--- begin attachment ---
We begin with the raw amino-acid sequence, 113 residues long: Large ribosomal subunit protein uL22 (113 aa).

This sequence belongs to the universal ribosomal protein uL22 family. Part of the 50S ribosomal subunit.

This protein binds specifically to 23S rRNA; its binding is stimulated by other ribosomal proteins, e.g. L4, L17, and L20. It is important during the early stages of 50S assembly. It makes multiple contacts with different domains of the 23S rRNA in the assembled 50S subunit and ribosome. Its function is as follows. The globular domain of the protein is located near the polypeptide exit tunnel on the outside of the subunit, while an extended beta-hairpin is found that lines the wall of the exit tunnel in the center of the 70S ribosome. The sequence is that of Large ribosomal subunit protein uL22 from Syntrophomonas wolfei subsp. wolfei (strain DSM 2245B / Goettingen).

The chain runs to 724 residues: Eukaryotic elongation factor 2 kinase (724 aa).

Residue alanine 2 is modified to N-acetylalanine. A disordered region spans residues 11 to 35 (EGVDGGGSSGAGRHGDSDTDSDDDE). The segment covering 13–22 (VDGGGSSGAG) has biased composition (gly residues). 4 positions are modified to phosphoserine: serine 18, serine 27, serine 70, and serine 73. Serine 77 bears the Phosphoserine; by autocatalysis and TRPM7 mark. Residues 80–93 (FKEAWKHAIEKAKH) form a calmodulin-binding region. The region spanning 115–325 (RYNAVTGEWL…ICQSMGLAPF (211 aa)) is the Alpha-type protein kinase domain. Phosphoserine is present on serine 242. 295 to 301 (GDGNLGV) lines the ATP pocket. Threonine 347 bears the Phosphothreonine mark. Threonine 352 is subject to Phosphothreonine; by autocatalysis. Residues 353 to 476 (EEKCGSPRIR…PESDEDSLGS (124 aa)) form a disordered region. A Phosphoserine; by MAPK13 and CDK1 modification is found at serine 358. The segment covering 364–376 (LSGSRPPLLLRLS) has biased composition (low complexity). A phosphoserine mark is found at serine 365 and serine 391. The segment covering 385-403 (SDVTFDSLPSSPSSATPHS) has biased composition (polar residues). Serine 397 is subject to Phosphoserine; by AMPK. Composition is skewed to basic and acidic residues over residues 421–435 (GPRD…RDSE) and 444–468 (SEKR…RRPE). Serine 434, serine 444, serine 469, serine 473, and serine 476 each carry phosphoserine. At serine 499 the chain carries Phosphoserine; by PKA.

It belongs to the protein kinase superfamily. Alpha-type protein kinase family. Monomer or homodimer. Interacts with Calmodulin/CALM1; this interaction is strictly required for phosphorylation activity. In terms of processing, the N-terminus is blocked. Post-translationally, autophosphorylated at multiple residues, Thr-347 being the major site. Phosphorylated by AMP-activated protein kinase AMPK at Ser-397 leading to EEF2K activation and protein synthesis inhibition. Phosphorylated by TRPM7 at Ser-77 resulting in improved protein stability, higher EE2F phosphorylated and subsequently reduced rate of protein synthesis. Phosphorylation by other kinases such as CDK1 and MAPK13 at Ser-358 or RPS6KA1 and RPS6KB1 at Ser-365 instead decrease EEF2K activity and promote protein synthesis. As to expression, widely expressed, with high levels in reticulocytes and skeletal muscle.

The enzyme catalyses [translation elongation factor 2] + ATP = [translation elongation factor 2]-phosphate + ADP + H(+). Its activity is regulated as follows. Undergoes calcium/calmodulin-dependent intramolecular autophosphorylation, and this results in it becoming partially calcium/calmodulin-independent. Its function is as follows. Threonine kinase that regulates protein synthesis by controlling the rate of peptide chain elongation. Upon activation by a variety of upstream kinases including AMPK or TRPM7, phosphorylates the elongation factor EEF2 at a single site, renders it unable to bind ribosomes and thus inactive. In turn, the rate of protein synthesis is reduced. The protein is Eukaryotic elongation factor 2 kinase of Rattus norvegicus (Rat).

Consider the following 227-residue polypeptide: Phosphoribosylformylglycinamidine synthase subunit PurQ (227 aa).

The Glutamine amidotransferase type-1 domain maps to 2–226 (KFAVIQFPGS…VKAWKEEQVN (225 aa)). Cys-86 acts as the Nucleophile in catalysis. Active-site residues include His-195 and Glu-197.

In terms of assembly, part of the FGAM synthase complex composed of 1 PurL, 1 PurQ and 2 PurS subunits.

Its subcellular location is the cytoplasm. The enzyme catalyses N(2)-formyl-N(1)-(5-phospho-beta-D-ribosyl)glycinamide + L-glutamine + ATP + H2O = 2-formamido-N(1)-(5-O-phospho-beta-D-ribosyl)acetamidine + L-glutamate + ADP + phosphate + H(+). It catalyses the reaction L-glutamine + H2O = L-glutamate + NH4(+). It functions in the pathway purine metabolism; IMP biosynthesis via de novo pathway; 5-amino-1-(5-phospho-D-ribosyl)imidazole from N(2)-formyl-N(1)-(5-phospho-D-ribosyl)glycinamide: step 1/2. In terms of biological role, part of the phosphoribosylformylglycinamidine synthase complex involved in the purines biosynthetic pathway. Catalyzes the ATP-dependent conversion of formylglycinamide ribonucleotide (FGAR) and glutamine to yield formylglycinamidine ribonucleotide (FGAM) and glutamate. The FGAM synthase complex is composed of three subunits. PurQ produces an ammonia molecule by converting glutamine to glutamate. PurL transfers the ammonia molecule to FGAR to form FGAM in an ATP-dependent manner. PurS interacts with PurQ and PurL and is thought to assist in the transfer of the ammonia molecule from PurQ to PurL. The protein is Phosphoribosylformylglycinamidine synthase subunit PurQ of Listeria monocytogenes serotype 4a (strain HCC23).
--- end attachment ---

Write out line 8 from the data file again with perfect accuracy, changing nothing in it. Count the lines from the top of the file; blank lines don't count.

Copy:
Consider the following 227-residue polypeptide: Phosphoribosylformylglycinamidine synthase subunit PurQ (227 aa).